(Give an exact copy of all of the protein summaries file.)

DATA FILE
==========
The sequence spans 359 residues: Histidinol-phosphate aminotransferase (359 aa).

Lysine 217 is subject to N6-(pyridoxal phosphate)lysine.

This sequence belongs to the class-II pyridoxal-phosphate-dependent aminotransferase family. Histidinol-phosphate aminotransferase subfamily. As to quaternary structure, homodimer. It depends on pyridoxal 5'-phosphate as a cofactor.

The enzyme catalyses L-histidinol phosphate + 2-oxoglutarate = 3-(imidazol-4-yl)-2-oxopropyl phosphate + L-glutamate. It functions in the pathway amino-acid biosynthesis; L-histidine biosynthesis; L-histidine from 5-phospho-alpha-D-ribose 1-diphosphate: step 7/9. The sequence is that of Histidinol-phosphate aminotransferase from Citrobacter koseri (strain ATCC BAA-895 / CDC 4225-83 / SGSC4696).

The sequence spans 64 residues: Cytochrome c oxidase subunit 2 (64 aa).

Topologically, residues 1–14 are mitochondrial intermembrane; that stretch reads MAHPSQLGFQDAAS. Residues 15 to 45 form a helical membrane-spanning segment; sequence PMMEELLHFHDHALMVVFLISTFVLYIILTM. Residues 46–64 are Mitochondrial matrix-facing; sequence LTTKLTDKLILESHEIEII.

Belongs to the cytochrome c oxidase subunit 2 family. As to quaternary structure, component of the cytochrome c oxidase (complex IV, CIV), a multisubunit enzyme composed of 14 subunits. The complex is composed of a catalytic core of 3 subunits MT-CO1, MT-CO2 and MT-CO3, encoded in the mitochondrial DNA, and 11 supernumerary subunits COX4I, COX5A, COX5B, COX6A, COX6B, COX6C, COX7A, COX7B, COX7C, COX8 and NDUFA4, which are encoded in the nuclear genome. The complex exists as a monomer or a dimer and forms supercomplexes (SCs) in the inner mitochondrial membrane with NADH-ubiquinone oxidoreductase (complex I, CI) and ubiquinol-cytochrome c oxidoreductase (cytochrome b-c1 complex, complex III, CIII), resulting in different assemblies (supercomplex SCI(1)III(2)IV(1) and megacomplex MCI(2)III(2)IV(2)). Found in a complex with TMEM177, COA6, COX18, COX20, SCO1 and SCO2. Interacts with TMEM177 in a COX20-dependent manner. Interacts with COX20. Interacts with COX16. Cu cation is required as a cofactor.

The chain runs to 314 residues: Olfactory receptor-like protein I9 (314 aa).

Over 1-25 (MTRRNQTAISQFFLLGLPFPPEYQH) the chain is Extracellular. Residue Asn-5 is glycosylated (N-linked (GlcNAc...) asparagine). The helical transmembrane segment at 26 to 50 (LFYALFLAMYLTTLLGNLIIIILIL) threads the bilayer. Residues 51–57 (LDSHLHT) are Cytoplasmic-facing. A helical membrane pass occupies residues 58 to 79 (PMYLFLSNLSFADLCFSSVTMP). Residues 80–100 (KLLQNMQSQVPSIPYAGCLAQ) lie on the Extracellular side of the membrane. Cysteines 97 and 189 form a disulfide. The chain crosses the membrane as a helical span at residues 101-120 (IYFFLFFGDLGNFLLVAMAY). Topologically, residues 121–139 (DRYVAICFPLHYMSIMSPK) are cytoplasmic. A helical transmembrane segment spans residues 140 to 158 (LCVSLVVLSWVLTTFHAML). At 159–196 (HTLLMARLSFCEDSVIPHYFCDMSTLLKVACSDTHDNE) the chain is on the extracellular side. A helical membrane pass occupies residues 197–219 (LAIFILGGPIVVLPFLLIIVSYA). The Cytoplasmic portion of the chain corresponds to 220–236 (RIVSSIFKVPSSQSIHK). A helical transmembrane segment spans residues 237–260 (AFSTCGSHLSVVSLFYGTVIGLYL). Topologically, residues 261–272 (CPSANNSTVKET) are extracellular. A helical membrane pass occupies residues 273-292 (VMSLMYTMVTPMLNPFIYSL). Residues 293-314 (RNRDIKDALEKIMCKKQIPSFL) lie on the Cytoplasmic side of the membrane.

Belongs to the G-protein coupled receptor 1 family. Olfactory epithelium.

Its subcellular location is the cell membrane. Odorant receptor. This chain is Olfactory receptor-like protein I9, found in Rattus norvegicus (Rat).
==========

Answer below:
The sequence spans 359 residues: Histidinol-phosphate aminotransferase (359 aa).

Lysine 217 is subject to N6-(pyridoxal phosphate)lysine.

This sequence belongs to the class-II pyridoxal-phosphate-dependent aminotransferase family. Histidinol-phosphate aminotransferase subfamily. As to quaternary structure, homodimer. It depends on pyridoxal 5'-phosphate as a cofactor.

The enzyme catalyses L-histidinol phosphate + 2-oxoglutarate = 3-(imidazol-4-yl)-2-oxopropyl phosphate + L-glutamate. It functions in the pathway amino-acid biosynthesis; L-histidine biosynthesis; L-histidine from 5-phospho-alpha-D-ribose 1-diphosphate: step 7/9. The sequence is that of Histidinol-phosphate aminotransferase from Citrobacter koseri (strain ATCC BAA-895 / CDC 4225-83 / SGSC4696).

The sequence spans 64 residues: Cytochrome c oxidase subunit 2 (64 aa).

Topologically, residues 1–14 are mitochondrial intermembrane; that stretch reads MAHPSQLGFQDAAS. Residues 15 to 45 form a helical membrane-spanning segment; sequence PMMEELLHFHDHALMVVFLISTFVLYIILTM. Residues 46–64 are Mitochondrial matrix-facing; sequence LTTKLTDKLILESHEIEII.

Belongs to the cytochrome c oxidase subunit 2 family. As to quaternary structure, component of the cytochrome c oxidase (complex IV, CIV), a multisubunit enzyme composed of 14 subunits. The complex is composed of a catalytic core of 3 subunits MT-CO1, MT-CO2 and MT-CO3, encoded in the mitochondrial DNA, and 11 supernumerary subunits COX4I, COX5A, COX5B, COX6A, COX6B, COX6C, COX7A, COX7B, COX7C, COX8 and NDUFA4, which are encoded in the nuclear genome. The complex exists as a monomer or a dimer and forms supercomplexes (SCs) in the inner mitochondrial membrane with NADH-ubiquinone oxidoreductase (complex I, CI) and ubiquinol-cytochrome c oxidoreductase (cytochrome b-c1 complex, complex III, CIII), resulting in different assemblies (supercomplex SCI(1)III(2)IV(1) and megacomplex MCI(2)III(2)IV(2)). Found in a complex with TMEM177, COA6, COX18, COX20, SCO1 and SCO2. Interacts with TMEM177 in a COX20-dependent manner. Interacts with COX20. Interacts with COX16. Cu cation is required as a cofactor.

The chain runs to 314 residues: Olfactory receptor-like protein I9 (314 aa).

Over 1-25 (MTRRNQTAISQFFLLGLPFPPEYQH) the chain is Extracellular. Residue Asn-5 is glycosylated (N-linked (GlcNAc...) asparagine). The helical transmembrane segment at 26 to 50 (LFYALFLAMYLTTLLGNLIIIILIL) threads the bilayer. Residues 51–57 (LDSHLHT) are Cytoplasmic-facing. A helical membrane pass occupies residues 58 to 79 (PMYLFLSNLSFADLCFSSVTMP). Residues 80–100 (KLLQNMQSQVPSIPYAGCLAQ) lie on the Extracellular side of the membrane. Cysteines 97 and 189 form a disulfide. The chain crosses the membrane as a helical span at residues 101-120 (IYFFLFFGDLGNFLLVAMAY). Topologically, residues 121–139 (DRYVAICFPLHYMSIMSPK) are cytoplasmic. A helical transmembrane segment spans residues 140 to 158 (LCVSLVVLSWVLTTFHAML). At 159–196 (HTLLMARLSFCEDSVIPHYFCDMSTLLKVACSDTHDNE) the chain is on the extracellular side. A helical membrane pass occupies residues 197–219 (LAIFILGGPIVVLPFLLIIVSYA). The Cytoplasmic portion of the chain corresponds to 220–236 (RIVSSIFKVPSSQSIHK). A helical transmembrane segment spans residues 237–260 (AFSTCGSHLSVVSLFYGTVIGLYL). Topologically, residues 261–272 (CPSANNSTVKET) are extracellular. A helical membrane pass occupies residues 273-292 (VMSLMYTMVTPMLNPFIYSL). Residues 293-314 (RNRDIKDALEKIMCKKQIPSFL) lie on the Cytoplasmic side of the membrane.

Belongs to the G-protein coupled receptor 1 family. Olfactory epithelium.

Its subcellular location is the cell membrane. Odorant receptor. This chain is Olfactory receptor-like protein I9, found in Rattus norvegicus (Rat).